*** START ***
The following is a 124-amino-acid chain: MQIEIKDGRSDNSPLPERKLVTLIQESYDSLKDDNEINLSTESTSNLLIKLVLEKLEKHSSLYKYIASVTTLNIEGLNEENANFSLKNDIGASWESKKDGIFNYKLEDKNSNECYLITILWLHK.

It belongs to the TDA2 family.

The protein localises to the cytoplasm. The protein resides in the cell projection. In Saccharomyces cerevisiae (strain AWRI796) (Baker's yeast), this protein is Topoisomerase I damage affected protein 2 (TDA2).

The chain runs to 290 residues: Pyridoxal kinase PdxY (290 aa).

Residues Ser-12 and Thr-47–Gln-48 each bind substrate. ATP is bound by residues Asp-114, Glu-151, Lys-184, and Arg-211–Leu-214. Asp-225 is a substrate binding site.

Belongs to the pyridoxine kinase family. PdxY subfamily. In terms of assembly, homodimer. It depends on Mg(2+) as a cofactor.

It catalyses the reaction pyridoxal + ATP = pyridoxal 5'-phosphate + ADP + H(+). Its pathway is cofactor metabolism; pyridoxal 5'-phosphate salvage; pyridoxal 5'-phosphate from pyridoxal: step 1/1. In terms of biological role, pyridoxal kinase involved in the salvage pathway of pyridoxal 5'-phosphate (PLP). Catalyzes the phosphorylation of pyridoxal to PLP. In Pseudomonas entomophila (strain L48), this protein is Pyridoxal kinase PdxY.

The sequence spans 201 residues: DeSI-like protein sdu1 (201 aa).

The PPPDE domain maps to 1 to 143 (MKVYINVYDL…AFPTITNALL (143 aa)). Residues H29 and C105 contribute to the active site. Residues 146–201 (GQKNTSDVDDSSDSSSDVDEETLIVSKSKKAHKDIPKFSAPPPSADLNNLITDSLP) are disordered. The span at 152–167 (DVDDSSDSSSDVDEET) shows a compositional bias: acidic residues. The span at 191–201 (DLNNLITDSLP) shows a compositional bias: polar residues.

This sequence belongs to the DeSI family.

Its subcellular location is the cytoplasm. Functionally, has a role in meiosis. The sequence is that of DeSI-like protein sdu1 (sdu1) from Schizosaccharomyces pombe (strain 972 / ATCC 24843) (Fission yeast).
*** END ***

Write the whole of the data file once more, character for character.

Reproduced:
The following is a 124-amino-acid chain: MQIEIKDGRSDNSPLPERKLVTLIQESYDSLKDDNEINLSTESTSNLLIKLVLEKLEKHSSLYKYIASVTTLNIEGLNEENANFSLKNDIGASWESKKDGIFNYKLEDKNSNECYLITILWLHK.

It belongs to the TDA2 family.

The protein localises to the cytoplasm. The protein resides in the cell projection. In Saccharomyces cerevisiae (strain AWRI796) (Baker's yeast), this protein is Topoisomerase I damage affected protein 2 (TDA2).

The chain runs to 290 residues: Pyridoxal kinase PdxY (290 aa).

Residues Ser-12 and Thr-47–Gln-48 each bind substrate. ATP is bound by residues Asp-114, Glu-151, Lys-184, and Arg-211–Leu-214. Asp-225 is a substrate binding site.

Belongs to the pyridoxine kinase family. PdxY subfamily. In terms of assembly, homodimer. It depends on Mg(2+) as a cofactor.

It catalyses the reaction pyridoxal + ATP = pyridoxal 5'-phosphate + ADP + H(+). Its pathway is cofactor metabolism; pyridoxal 5'-phosphate salvage; pyridoxal 5'-phosphate from pyridoxal: step 1/1. In terms of biological role, pyridoxal kinase involved in the salvage pathway of pyridoxal 5'-phosphate (PLP). Catalyzes the phosphorylation of pyridoxal to PLP. In Pseudomonas entomophila (strain L48), this protein is Pyridoxal kinase PdxY.

The sequence spans 201 residues: DeSI-like protein sdu1 (201 aa).

The PPPDE domain maps to 1 to 143 (MKVYINVYDL…AFPTITNALL (143 aa)). Residues H29 and C105 contribute to the active site. Residues 146–201 (GQKNTSDVDDSSDSSSDVDEETLIVSKSKKAHKDIPKFSAPPPSADLNNLITDSLP) are disordered. The span at 152–167 (DVDDSSDSSSDVDEET) shows a compositional bias: acidic residues. The span at 191–201 (DLNNLITDSLP) shows a compositional bias: polar residues.

This sequence belongs to the DeSI family.

Its subcellular location is the cytoplasm. Functionally, has a role in meiosis. The sequence is that of DeSI-like protein sdu1 (sdu1) from Schizosaccharomyces pombe (strain 972 / ATCC 24843) (Fission yeast).